I am hoping everyone gets through the test and goes right to work using what they heard this week.
What do I “Think”
The amount of material covered coupled with the fact that most of the presentation has thus far been identifying topics/statements/items of interest/related to the test, the course is definitely a CWI Test Exam Prep course.
This is NOT where you come to learn about welding inspection in a manner that you can put to use and be ready to hit the floor. One may be “certified” but I compare it to a welding training program in which all that is practiced or taught is welding a 6G pipe. Sure, you may be “qualified” to weld in “all positions” but your 1st welds are gonna be an adventure unless plants start running all their piping at 45 degrees with weld joints table high!
If someone is thinking about attending this because you meet the “qualification requirements”, I suggest buying the WIT Book and workbook BEFORE you sign up. Take the quizzes in the back and if you don’t score at least 80 on each one, consider some serious PREP before you take this 6 day course. If you score well using the WIT, Sign up for the course and get your code book at least 6 mos before showing up for class!
Compared to “Self Study”
I have already written something on what I studied to become a CWI. When I indicated I did it without taking a course, I may come off as a bit “proud” (or some other term). After watching what some of these folks are going through, I had it easy!
These people that are here this week learning things that are pretty “new” to them are the ones that are pretty smart!
Before I took my CWI exam in 1989-90 I had taken welding in High School for three hours a day for three years, “borrowed” and read every welding related book or magazine I could find, worked part time welding, Attended 3 weeks of metal working school as a US Navy Hull Maintenance Technician followed by 30 weeks of US Navy Welding School, fixed submarines, worked with US Navy Codes and specifications, welded boiler tubes/piping/pressure vessels, and worked as a QC Inspector for a boiler company for a year..All before taking the test.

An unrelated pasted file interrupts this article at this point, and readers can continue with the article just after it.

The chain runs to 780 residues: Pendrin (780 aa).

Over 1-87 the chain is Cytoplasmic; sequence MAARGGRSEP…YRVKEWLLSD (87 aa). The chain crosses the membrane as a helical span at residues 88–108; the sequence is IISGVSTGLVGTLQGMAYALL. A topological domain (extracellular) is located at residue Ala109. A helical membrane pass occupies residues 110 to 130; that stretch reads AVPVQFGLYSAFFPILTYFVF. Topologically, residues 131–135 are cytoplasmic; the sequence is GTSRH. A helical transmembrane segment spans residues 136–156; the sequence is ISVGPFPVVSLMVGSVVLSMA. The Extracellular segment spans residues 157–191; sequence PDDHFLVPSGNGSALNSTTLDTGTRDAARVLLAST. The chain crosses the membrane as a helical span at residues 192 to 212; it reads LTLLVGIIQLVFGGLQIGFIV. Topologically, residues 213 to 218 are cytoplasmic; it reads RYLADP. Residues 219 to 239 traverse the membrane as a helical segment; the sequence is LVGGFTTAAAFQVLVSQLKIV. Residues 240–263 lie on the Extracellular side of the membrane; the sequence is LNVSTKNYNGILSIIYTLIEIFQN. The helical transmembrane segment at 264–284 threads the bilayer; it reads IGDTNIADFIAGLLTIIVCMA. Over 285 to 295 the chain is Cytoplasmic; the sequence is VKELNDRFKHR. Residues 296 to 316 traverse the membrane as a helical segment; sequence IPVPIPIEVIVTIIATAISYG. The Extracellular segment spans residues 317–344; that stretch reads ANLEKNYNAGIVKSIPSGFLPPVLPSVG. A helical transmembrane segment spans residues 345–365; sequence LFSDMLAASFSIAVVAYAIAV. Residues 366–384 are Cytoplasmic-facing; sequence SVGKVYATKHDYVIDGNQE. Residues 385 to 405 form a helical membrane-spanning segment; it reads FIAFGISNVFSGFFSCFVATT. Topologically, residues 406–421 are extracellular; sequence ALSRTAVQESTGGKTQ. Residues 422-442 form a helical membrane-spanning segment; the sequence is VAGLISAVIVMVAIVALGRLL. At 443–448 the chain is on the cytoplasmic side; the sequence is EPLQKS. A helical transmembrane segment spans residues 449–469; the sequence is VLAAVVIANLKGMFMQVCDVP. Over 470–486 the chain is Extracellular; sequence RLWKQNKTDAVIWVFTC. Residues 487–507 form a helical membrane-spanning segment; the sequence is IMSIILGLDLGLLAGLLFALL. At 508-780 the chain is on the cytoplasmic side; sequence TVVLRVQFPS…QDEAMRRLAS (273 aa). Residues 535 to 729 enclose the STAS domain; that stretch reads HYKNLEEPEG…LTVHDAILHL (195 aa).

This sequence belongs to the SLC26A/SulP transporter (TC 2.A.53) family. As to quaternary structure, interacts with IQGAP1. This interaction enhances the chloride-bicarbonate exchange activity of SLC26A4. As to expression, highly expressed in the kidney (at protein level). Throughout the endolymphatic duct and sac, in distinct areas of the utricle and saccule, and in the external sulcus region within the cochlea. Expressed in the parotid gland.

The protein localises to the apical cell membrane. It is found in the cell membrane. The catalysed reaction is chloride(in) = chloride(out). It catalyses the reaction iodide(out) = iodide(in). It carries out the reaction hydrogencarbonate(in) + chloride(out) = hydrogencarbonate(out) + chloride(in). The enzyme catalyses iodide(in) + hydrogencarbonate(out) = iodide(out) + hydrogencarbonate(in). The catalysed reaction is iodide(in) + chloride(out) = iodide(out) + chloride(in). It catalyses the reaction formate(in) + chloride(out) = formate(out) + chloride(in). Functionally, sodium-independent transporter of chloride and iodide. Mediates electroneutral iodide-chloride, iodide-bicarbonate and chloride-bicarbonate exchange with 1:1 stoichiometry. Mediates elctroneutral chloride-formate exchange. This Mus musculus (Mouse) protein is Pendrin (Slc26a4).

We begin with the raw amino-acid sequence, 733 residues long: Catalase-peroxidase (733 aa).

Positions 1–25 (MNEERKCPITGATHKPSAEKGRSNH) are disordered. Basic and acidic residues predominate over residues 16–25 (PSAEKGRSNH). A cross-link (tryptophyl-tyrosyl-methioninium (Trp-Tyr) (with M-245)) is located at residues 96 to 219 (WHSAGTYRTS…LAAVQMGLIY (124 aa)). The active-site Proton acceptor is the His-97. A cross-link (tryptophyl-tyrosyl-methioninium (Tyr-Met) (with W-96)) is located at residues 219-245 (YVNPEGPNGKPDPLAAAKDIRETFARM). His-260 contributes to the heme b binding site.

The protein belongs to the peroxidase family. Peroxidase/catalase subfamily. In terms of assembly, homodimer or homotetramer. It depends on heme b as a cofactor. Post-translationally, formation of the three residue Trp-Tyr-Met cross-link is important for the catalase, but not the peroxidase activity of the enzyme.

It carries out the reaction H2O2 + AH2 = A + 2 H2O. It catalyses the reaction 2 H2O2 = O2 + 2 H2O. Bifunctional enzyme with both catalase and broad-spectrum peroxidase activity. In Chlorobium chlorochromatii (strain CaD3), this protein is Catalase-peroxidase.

From the start of High School till I took the CWI Exam, I had essentially 9-10 years of experience if I included training time. ALL of that experience and training helped me. if you were to take ANY 4 years out of it, I doubt I would have passed all three parts!
What I did in taking the test and passing was NOTHING compared to what these folks are going to do! Those that pass, MY HAT IS OFF TO YOU!
This has been a great learning experience for me. I have gained some thoughts about things that I would like to do and things that I may not do.
I am looking forward to starting the often dreaded “practical” training tomorrow. I am hoping to be a little less talkative and maybe others can learn!
I’ve offered to help anyone that would like some help studying after class is over but nobody has taken me up on it. After listening to me during the day and staying late, who could blame em!